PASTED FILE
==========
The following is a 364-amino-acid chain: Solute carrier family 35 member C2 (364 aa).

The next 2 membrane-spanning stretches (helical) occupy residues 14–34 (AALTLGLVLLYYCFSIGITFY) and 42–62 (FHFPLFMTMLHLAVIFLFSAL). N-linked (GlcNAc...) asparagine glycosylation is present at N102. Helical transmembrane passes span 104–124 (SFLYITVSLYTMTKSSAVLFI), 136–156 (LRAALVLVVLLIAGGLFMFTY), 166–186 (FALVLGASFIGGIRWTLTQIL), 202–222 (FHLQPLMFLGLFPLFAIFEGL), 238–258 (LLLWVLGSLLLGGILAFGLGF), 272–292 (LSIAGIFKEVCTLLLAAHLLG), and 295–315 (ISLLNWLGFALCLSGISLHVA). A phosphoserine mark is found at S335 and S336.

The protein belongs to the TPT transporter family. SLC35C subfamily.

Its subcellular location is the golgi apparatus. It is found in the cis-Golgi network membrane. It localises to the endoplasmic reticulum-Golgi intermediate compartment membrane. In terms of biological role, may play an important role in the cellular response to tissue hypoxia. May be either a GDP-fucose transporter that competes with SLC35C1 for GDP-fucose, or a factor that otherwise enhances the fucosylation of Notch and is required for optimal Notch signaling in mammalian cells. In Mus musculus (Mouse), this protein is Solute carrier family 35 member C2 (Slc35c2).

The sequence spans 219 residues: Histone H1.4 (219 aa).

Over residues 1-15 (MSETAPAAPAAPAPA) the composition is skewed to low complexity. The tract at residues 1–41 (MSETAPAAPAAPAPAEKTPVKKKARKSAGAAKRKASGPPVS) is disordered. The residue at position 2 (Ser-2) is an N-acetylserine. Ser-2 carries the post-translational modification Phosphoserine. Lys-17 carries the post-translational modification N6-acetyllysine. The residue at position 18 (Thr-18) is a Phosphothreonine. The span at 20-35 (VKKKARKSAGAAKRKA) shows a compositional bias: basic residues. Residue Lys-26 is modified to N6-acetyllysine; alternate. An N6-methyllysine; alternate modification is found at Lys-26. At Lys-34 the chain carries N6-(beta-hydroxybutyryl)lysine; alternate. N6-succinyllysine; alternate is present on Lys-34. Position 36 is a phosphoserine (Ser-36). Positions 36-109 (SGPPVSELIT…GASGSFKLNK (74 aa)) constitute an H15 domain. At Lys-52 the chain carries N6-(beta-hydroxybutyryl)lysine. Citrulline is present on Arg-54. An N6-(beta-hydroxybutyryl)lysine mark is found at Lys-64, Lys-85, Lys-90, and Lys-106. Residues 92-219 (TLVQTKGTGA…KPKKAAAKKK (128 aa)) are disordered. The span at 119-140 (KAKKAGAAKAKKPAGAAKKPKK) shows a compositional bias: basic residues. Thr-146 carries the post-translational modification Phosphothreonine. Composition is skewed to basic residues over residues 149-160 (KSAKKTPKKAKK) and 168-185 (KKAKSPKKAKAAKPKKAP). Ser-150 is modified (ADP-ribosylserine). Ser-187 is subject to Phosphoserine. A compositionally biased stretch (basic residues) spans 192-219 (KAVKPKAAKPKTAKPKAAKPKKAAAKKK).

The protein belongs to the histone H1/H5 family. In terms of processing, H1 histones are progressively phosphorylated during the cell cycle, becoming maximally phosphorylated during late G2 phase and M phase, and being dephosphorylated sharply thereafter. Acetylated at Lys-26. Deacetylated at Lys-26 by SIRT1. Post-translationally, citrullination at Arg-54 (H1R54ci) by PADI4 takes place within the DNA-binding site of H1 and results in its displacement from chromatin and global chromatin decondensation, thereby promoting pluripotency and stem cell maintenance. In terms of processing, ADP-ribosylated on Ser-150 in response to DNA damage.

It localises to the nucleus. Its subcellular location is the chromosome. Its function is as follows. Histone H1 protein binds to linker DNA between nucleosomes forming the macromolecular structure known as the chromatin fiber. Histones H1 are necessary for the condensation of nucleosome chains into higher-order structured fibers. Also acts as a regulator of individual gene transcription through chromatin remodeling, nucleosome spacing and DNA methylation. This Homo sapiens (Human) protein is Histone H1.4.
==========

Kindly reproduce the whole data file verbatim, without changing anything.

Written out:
The following is a 364-amino-acid chain: Solute carrier family 35 member C2 (364 aa).

The next 2 membrane-spanning stretches (helical) occupy residues 14–34 (AALTLGLVLLYYCFSIGITFY) and 42–62 (FHFPLFMTMLHLAVIFLFSAL). N-linked (GlcNAc...) asparagine glycosylation is present at N102. Helical transmembrane passes span 104–124 (SFLYITVSLYTMTKSSAVLFI), 136–156 (LRAALVLVVLLIAGGLFMFTY), 166–186 (FALVLGASFIGGIRWTLTQIL), 202–222 (FHLQPLMFLGLFPLFAIFEGL), 238–258 (LLLWVLGSLLLGGILAFGLGF), 272–292 (LSIAGIFKEVCTLLLAAHLLG), and 295–315 (ISLLNWLGFALCLSGISLHVA). A phosphoserine mark is found at S335 and S336.

The protein belongs to the TPT transporter family. SLC35C subfamily.

Its subcellular location is the golgi apparatus. It is found in the cis-Golgi network membrane. It localises to the endoplasmic reticulum-Golgi intermediate compartment membrane. In terms of biological role, may play an important role in the cellular response to tissue hypoxia. May be either a GDP-fucose transporter that competes with SLC35C1 for GDP-fucose, or a factor that otherwise enhances the fucosylation of Notch and is required for optimal Notch signaling in mammalian cells. In Mus musculus (Mouse), this protein is Solute carrier family 35 member C2 (Slc35c2).

The sequence spans 219 residues: Histone H1.4 (219 aa).

Over residues 1-15 (MSETAPAAPAAPAPA) the composition is skewed to low complexity. The tract at residues 1–41 (MSETAPAAPAAPAPAEKTPVKKKARKSAGAAKRKASGPPVS) is disordered. The residue at position 2 (Ser-2) is an N-acetylserine. Ser-2 carries the post-translational modification Phosphoserine. Lys-17 carries the post-translational modification N6-acetyllysine. The residue at position 18 (Thr-18) is a Phosphothreonine. The span at 20-35 (VKKKARKSAGAAKRKA) shows a compositional bias: basic residues. Residue Lys-26 is modified to N6-acetyllysine; alternate. An N6-methyllysine; alternate modification is found at Lys-26. At Lys-34 the chain carries N6-(beta-hydroxybutyryl)lysine; alternate. N6-succinyllysine; alternate is present on Lys-34. Position 36 is a phosphoserine (Ser-36). Positions 36-109 (SGPPVSELIT…GASGSFKLNK (74 aa)) constitute an H15 domain. At Lys-52 the chain carries N6-(beta-hydroxybutyryl)lysine. Citrulline is present on Arg-54. An N6-(beta-hydroxybutyryl)lysine mark is found at Lys-64, Lys-85, Lys-90, and Lys-106. Residues 92-219 (TLVQTKGTGA…KPKKAAAKKK (128 aa)) are disordered. The span at 119-140 (KAKKAGAAKAKKPAGAAKKPKK) shows a compositional bias: basic residues. Thr-146 carries the post-translational modification Phosphothreonine. Composition is skewed to basic residues over residues 149-160 (KSAKKTPKKAKK) and 168-185 (KKAKSPKKAKAAKPKKAP). Ser-150 is modified (ADP-ribosylserine). Ser-187 is subject to Phosphoserine. A compositionally biased stretch (basic residues) spans 192-219 (KAVKPKAAKPKTAKPKAAKPKKAAAKKK).

The protein belongs to the histone H1/H5 family. In terms of processing, H1 histones are progressively phosphorylated during the cell cycle, becoming maximally phosphorylated during late G2 phase and M phase, and being dephosphorylated sharply thereafter. Acetylated at Lys-26. Deacetylated at Lys-26 by SIRT1. Post-translationally, citrullination at Arg-54 (H1R54ci) by PADI4 takes place within the DNA-binding site of H1 and results in its displacement from chromatin and global chromatin decondensation, thereby promoting pluripotency and stem cell maintenance. In terms of processing, ADP-ribosylated on Ser-150 in response to DNA damage.

It localises to the nucleus. Its subcellular location is the chromosome. Its function is as follows. Histone H1 protein binds to linker DNA between nucleosomes forming the macromolecular structure known as the chromatin fiber. Histones H1 are necessary for the condensation of nucleosome chains into higher-order structured fibers. Also acts as a regulator of individual gene transcription through chromatin remodeling, nucleosome spacing and DNA methylation. This Homo sapiens (Human) protein is Histone H1.4.